Thursday, April 4, 2013

I'll tell you mine if you tell me yours




A lot of great minds and still in love, guilty or without resentment, with the city argued that New York is for a certain people: rich, regardless of business, beautiful, regardless of gender, and young, plus those that think they are young but are, looking at the botox treatments and dyed hair, not. Not judging; in my later days I hope I'll feel as young as when I was 22, thinking that this age is so amazing that it can only happen to me. And as young as I feel now, though aware of treadmill being less inclined and calling the anti-age spots creams preventive measures is not fully accurate. Not judging because this city is an utopia. None of my friends here buy dishes, comfortable armchairs and a real dinning tables, or sewing machines (ok, nobody buys sewing machines unless they wear their own label), perhaps because deep down inside, hidden in our nightmares, we all assume that we must grow old at some point and move. Assume, for this city shamelessly gives its inhabitants the feeling they will always have time, that time sometimes even goes back, it doesn’t move with the rapidity of 24h/day, it is stuck between today and tomorrow; because NYC, let's face it, is not real. Grow old, then, in just one (terrible) day, most likely, without a traceable transition, and as soon as it is acknowledged by us or others we will be exiled at the outskirts (if we get lucky) or, even worse, outside altogether, as the preconditions for being here are no longer met (if you don't get rich, of course). We'll be allowed within Manhattan's borders only for Macys parades and visits at the Metropolitan (appolagize for messing up the order) and we will be called tourists. (Have you noticed that all former NY-ers are asked why did they leave the city, but nobody from Boston gets the opportunity to answer this question?) Or in Dallas or Kentucky, or all these other places which nobody knows if they are cities or states. Do you wanna move upstate? No, I am still young. House in New Jersey? No, I am still young. Bigger space? Who needs it? I can live in a box if it is on this Island. Fine, for a supper hot artist with a ridiculous rooftop view I can compromise on Brooklyn.

What does this mean – do we need to be in the city to feel young, or because we are here we are (feeling) young? I know my reasons: outside the city they don’t have french soap and expensive groceries shops with all unnecessary goodies for 15 dollars a tenth of a pound (1kg = 2,2 pounds for the non-American billions), being it supper organic grass-fed cow feta or approximately 11 grapes (not clusters); no benches with millionaires names written on them; and no unicorns. What about sleep? If I start sleeping I might enjoy it and spend full 8 hours with my eyes closed, not hearing the traffic or my neighbor talking on the phone at 4am, after screaming in my apartment to lower down his decibels still hearing his wipers through the onion thin walls: "so when you are coming? Oh, common, I have plenty of space…!" He was a liar. And why would she take so much convincing anyway? This is New York, one should come here uninvited.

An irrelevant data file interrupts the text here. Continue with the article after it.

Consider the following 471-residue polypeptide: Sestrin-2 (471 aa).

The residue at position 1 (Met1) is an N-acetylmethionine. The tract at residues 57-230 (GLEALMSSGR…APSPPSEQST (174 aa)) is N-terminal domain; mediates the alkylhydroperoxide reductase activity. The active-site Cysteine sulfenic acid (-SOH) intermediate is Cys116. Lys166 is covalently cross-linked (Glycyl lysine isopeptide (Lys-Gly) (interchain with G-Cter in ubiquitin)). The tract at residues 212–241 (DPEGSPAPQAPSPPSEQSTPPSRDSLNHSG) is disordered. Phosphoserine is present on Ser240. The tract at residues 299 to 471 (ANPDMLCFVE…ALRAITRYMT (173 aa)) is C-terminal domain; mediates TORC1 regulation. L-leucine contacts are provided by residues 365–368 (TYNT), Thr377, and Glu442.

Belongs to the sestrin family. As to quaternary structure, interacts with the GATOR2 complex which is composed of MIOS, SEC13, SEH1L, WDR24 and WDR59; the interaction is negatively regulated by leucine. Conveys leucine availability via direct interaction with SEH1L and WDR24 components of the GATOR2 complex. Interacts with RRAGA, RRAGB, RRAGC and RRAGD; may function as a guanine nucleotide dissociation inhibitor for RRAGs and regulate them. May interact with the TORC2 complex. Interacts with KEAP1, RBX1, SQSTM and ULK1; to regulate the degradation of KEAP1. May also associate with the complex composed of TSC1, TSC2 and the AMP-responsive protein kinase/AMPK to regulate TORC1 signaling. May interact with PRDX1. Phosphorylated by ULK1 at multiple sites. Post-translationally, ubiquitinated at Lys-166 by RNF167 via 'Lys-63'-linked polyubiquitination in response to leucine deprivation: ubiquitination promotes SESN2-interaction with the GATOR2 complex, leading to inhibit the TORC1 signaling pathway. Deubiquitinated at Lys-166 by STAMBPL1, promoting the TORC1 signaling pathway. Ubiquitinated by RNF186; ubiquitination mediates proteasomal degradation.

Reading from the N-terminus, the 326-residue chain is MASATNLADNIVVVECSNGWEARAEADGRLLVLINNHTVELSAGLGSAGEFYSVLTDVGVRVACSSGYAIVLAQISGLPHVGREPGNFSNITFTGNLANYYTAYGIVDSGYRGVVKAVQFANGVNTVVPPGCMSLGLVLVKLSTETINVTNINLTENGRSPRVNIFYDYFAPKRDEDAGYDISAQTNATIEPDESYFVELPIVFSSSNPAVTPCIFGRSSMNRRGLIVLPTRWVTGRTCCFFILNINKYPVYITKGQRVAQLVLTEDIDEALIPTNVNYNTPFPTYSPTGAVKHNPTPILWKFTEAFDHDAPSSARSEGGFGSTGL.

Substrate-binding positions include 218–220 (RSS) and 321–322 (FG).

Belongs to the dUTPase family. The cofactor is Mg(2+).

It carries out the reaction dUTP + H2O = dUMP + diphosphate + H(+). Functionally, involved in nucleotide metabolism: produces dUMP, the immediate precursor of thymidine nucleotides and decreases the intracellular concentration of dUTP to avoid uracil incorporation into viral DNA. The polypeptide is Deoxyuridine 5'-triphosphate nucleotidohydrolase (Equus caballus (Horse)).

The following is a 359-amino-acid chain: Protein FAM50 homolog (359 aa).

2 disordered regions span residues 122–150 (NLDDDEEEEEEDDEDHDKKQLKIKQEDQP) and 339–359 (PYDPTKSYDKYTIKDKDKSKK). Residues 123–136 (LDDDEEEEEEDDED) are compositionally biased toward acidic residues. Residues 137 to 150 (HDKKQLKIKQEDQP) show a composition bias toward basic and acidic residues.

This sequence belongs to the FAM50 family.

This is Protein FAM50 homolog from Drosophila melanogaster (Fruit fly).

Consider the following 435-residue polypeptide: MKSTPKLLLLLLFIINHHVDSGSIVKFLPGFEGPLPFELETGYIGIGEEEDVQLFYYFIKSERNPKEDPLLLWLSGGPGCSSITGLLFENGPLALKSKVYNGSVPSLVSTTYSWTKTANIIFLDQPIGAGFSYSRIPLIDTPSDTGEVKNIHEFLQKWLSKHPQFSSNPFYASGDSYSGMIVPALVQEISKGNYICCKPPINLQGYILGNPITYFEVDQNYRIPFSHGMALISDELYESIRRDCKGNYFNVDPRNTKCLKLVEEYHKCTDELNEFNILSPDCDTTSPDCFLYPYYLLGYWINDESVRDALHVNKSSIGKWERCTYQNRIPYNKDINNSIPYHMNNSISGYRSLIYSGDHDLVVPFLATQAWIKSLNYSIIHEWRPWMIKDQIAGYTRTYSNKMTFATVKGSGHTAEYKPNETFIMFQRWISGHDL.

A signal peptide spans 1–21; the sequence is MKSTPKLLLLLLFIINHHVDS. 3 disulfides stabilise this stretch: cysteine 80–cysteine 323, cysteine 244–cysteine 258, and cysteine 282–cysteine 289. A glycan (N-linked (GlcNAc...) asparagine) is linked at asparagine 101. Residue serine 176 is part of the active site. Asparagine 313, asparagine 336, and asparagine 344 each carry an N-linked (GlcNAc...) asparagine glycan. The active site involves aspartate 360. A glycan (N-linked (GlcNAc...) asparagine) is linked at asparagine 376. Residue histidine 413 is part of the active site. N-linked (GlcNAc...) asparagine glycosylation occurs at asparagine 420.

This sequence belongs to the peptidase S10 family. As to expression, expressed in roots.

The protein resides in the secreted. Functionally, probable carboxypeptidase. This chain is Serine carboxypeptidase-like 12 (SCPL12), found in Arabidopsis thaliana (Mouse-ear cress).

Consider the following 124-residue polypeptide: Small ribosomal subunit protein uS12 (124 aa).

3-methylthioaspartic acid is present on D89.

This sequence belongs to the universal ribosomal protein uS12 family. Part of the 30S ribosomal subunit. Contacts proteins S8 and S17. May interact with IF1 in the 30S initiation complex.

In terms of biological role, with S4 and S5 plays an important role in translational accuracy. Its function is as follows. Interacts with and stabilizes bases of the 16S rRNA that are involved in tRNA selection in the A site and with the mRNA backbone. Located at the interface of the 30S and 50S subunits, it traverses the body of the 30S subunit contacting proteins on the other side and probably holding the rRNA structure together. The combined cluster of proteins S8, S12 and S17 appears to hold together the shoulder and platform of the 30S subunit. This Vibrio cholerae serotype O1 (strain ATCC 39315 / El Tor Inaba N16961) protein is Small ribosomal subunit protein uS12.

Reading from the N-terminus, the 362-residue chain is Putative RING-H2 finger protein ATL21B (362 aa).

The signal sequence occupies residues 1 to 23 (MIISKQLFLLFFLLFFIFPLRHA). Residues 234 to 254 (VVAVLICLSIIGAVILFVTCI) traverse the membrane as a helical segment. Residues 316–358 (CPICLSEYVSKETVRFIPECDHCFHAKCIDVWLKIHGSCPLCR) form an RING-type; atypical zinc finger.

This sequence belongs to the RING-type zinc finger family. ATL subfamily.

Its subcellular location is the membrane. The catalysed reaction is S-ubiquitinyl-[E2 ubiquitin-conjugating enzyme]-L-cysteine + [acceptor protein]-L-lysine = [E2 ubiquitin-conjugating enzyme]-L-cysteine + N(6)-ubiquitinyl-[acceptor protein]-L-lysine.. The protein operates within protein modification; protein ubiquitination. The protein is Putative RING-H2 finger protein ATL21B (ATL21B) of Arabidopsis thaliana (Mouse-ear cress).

Sleeping is one of those luxuries we can do without, like the closet space, shelves and interior arches, and drapery chandeliers or even normal ones, anything except for those ceiling pies (have no idea what they are called) which don't occupy vertical space. I feel good living around people uninteresting in sharing opinions about  the canned food on the 5th isle, though we are all familiar with the taste, but they are schooled in anti-hangover remedies, sharp on how to get into museums without paying, and dexterous with chopsticks – we call these the survival kit.

Ruminating over options, we dodder to the kitchen for a glass of wine, finish half of the bottle, and this is normal. Do that outside the city and you are taken for a depressed, desperate, or alcoholic. Here, procrastination is contemplative, thus enriched with intellectual value; outside is unavoidable boredom.

If we are afraid of anything it is of that day where we have to move out, a desire of need coming from within like a disgusting creature, like in the Alien movie, and we know that we will be lost, unable to create new memories, for that will mean replacing the ones in the city. And we will be unprepared: if we put sneakers on, we automatically start running, we know how to drive only on roads with yellow obstacles; we know that milk comes from the coffee beans called latte which grow into Starbucks shops and it is naturally foamy; we will name the walk-in closet the kids bedroom, and we will have trouble finding the rationale, so the utility, of having the second sink in the kitchen.